© MGM



GUNS AT BATASI

Director: John Guillermin, 1964

Regimental Sergeant-Major Lauderdale is an old-school martinet assigned with other British NCOs and officers to a remote African outpost to train soldiers of a newly independent former colony (a thinly veiled Kenya). When a populist uprising overthrows the government, soldiers loyal to the new regime take over the barracks prompting a tense standoff with Lauderdale and his men. Released in 1964, at the height of decolonization, this film is a useful artifact of British feelings about the end of their empire.

© Twentieth Century Fox



THE LAST KING OF SCOTLAND

Director: Kevin Macdonald, 2006

Nine years after Uganda gained its independence from Britain in 1962, a former private in the King's African Rifles named Idi Amin seized power. This film is a fictionalized version of the reign of Amin as seen through the eyes of Nicholas Garrigan, a young Scottish doctor who quite accidentally becomes the dictator's personal physician. A chilling portrait of Amin's erratic and murderous regime as well as the trauma of postcolonial Africa in the wake of British rule. Based on the 1998 novel by Giles Foden.

© Fox Searchlight



GENERAL IDI AMIN DADA

Director: Barbet Schroeder, 1976

In this chilling yet darkly comic documentary, French director Barbet Schroeder turned his camera on the infamous dictator of Uganda, revealing the dynamic, charming, clownish, and dangerous man whose fanatical neuroses held an entire nation in their grip. Made with the full support and participation of General Amin, the film consists of a series of sit-down interviews and staged public appearances. Amin later denounced the film after some unflattering narration was added before its release.

© Criterion



DIE WEISSE MASSAI | THE WHITE MASAI

Director: Hermine Huntgeburth, 2005

Based upon an autobiographical novel by Swiss writer Corinne Hofmann, the film tells of a girl, Carola, whose vacation in Kenya takes an interesting turn when she becomes infatuated with a Masai man. Carola decides to leave her boyfriend to marry her new lover and remain in Africa. There, she has to adapt to the Masai way of life as well as face up to her husband's attitude towards women and what he expects from a wife.


© Metropole Canada



RAIN IN A DRY LAND

Director: Anne Makepeace, 2006

In 2004, thirteen thousand Somali Bantu refugees realized their dream of coming to America. They are now living in fifty cities across the country, becoming the largest African group from a single community to settle in the United States at one time. This documentary chronicles two years in the lives of two extended Somali Bantu families as they leave behind a legacy of oppression in Africa to face the challenges of living in a strange new land.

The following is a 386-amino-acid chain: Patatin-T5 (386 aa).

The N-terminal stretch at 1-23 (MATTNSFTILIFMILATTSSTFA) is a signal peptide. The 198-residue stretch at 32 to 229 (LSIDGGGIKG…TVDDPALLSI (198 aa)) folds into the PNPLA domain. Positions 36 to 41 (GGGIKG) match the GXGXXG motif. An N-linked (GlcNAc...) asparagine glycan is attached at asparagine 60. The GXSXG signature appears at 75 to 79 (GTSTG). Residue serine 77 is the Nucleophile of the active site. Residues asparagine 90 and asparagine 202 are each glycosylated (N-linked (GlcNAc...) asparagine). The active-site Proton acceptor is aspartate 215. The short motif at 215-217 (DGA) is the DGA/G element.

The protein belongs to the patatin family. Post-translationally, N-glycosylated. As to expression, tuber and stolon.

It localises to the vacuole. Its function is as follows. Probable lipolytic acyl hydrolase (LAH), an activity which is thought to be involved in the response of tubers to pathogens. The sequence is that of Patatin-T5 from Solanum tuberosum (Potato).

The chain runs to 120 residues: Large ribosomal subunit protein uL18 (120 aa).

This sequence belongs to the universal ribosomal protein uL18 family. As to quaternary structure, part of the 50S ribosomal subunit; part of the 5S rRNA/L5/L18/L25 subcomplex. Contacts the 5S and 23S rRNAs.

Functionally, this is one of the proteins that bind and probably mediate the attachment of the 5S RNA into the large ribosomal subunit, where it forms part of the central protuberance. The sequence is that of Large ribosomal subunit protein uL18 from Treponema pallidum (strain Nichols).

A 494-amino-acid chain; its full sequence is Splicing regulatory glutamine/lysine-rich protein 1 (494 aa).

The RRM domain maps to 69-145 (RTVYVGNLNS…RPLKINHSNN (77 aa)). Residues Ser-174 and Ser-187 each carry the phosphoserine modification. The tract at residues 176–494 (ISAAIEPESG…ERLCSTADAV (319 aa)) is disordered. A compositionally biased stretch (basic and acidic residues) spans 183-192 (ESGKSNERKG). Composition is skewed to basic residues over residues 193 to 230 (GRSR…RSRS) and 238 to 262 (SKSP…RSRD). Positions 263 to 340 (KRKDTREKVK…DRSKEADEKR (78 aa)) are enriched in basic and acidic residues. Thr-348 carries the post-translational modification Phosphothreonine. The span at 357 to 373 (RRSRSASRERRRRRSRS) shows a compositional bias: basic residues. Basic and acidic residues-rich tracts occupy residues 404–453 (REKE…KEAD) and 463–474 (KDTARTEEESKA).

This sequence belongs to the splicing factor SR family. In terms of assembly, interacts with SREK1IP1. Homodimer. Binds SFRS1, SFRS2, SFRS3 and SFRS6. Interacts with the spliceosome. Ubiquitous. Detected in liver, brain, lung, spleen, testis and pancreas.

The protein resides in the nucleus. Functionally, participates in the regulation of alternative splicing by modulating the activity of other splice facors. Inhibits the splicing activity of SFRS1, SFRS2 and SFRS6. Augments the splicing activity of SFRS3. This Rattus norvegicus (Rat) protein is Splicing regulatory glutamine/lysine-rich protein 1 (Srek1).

© Working Films



MASSAÏ, LES GUERRIERS DE LA PLUIE | MASAI, THE RAIN WARRIORS

Director: Pascal Plisson, 2004

This French film follows the lives of a group of young and inexperienced Masai warriors on a search to bring back the mane of Vitchua, a mythical lion and incarnation of the god of revenge. In doing this they believe they will put an end to the drought that has cursed their land. As they press onward through the plains of Kenya, the young warriors are at every moment confronted with danger, betrayal, fear, and competition to become men.


© Universal



THE CONSTANT GARDENER

Director: Fernando Meirelles, 2005

Justin Quayle, a British diplomat stationed in Nairobi, investigates the brutal murder of his healthcare activist wife despite the wishes of his superiors that he rely upon the official inquiry for answers. Instead, Quayle discovers a sinister conspiracy between his government and the pharmaceutical industry to test experimental drugs on unsuspecting Nairobi slum dwellers. Based on the best-selling 2001 novel by John Le Carré with scenes filmed in Kibera, Nairobi's notorious slum and the largest in all of Africa.

© Universal



THE KNIFE GRINDER'S TALE

Director: R.L Hooker, 2007

This short film tells the story of Ogwang, a countryside knife grinder who loses his son to an angry mob in a Nairobi slum. Wanting to know the place and circumstances of his son's death, Ogwang sets out on a journey to bridge the distance between love and death in the face of violence. Based on a short story by award-winning Kenyan author Yvonne Adhaimbo Owuor.



© R.L. Hooker



KIBERA KID

Director: Nathan Collett, 2006

Otieno is a twelve-year old orphan living in Kibera, Nairobi's largest slum. He lives with "The Razors," a gang of petty thieves. After a theft gone bad, Otieno is forced to choose between saving an innocent man's life and his loyalty to the Razors, the only family he knows. A compelling look at the widespread poverty and violence that is a daily reality in much of urban East Africa.


© Hot Sun Films



HIP HOP COLONY

Director: Michael Wanguhu, 2005

This documentary traces the unique development of hip hop music in Kenya. US influences have combined with the traditional music of Kenya to create a new style, "Genge," that is extremely popular throughout the country. The documentary intersperses concert footage and interviews with musicians and producers. An interesting glimpse into how contemporary East African culture is shaped and influenced.


© Emerge Media Film



MALKIA WA SOKA ZANZIBAR | ZANZIBAR SOCCER QUEENS

Director: Florence Ayisi, 2007

Passion for soccer transcends gender boundaries and challenges the traditional image of women in Zanzibar, a predominantly Muslim society. The team on which this documentary focuses is the aptly named "Women Fighters." Established in 1988 against the wishes of conservative religious leaders (who objected to their attire), the club has prospered despite limited facilities and continued opposition. Today the Women Fighters are able to play against and frequently defeat their male counterparts.

© Iris Films UK



MALOONED

Director: Bob Nyanja, 2007

In this original Kenyan comedy, Di is beautiful, intelligent, confident, and just the tiniest bit spoiled. From their first meeting, Luther can see that nothing makes her happy, especially the thought of spending her weekend with him. Yet when they are trapped together in the ladies room on the 15th floor of a Nairobi office building, the two have no choice but to make the best of their forced holiday together.


© Cinematic Solutions Ltd.




Created by campion@lclark.edu
Updated: August 2014